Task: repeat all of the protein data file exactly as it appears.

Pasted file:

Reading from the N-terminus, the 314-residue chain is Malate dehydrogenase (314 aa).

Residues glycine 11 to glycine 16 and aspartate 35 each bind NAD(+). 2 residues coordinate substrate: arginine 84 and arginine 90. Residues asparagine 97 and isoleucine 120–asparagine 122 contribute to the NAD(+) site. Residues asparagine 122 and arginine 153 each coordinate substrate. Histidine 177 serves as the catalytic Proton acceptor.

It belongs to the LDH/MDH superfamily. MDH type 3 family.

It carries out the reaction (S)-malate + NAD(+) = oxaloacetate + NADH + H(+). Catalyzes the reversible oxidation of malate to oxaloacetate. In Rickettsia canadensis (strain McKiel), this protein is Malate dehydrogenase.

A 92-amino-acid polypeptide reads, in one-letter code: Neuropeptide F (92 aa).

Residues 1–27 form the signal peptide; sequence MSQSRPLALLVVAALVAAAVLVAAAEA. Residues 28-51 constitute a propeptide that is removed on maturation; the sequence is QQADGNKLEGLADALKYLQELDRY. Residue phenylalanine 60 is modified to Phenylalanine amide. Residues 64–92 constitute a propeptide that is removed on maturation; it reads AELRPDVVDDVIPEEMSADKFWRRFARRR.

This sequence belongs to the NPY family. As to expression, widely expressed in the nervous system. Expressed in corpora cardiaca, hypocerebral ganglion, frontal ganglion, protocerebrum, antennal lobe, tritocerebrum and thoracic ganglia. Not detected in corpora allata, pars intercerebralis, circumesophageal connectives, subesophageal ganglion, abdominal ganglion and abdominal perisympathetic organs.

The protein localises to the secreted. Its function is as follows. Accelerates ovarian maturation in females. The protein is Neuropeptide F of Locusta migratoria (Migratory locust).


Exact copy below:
Reading from the N-terminus, the 314-residue chain is Malate dehydrogenase (314 aa).

Residues glycine 11 to glycine 16 and aspartate 35 each bind NAD(+). 2 residues coordinate substrate: arginine 84 and arginine 90. Residues asparagine 97 and isoleucine 120–asparagine 122 contribute to the NAD(+) site. Residues asparagine 122 and arginine 153 each coordinate substrate. Histidine 177 serves as the catalytic Proton acceptor.

It belongs to the LDH/MDH superfamily. MDH type 3 family.

It carries out the reaction (S)-malate + NAD(+) = oxaloacetate + NADH + H(+). Catalyzes the reversible oxidation of malate to oxaloacetate. In Rickettsia canadensis (strain McKiel), this protein is Malate dehydrogenase.

A 92-amino-acid polypeptide reads, in one-letter code: Neuropeptide F (92 aa).

Residues 1–27 form the signal peptide; sequence MSQSRPLALLVVAALVAAAVLVAAAEA. Residues 28-51 constitute a propeptide that is removed on maturation; the sequence is QQADGNKLEGLADALKYLQELDRY. Residue phenylalanine 60 is modified to Phenylalanine amide. Residues 64–92 constitute a propeptide that is removed on maturation; it reads AELRPDVVDDVIPEEMSADKFWRRFARRR.

This sequence belongs to the NPY family. As to expression, widely expressed in the nervous system. Expressed in corpora cardiaca, hypocerebral ganglion, frontal ganglion, protocerebrum, antennal lobe, tritocerebrum and thoracic ganglia. Not detected in corpora allata, pars intercerebralis, circumesophageal connectives, subesophageal ganglion, abdominal ganglion and abdominal perisympathetic organs.

The protein localises to the secreted. Its function is as follows. Accelerates ovarian maturation in females. The protein is Neuropeptide F of Locusta migratoria (Migratory locust).